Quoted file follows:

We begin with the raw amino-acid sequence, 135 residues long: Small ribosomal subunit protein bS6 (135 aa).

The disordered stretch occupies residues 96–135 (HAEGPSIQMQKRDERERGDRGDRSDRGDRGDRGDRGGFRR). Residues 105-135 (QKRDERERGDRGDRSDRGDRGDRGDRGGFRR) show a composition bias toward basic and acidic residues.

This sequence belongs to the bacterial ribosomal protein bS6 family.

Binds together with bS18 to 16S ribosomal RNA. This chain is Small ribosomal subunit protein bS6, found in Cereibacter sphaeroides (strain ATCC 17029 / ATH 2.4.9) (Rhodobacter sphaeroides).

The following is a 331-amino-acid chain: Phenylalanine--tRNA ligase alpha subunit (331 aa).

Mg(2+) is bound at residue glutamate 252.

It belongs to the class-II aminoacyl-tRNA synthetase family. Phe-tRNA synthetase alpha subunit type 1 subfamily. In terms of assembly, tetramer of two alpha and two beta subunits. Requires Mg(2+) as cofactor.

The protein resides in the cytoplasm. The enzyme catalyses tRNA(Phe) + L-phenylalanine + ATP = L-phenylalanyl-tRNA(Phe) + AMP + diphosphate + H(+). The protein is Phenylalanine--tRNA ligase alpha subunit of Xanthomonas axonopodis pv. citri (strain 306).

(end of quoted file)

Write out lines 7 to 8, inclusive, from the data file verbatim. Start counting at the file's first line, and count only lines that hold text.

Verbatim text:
It belongs to the class-II aminoacyl-tRNA synthetase family. Phe-tRNA synthetase alpha subunit type 1 subfamily. In terms of assembly, tetramer of two alpha and two beta subunits. Requires Mg(2+) as cofactor.

The protein resides in the cytoplasm. The enzyme catalyses tRNA(Phe) + L-phenylalanine + ATP = L-phenylalanyl-tRNA(Phe) + AMP + diphosphate + H(+). The protein is Phenylalanine--tRNA ligase alpha subunit of Xanthomonas axonopodis pv. citri (strain 306).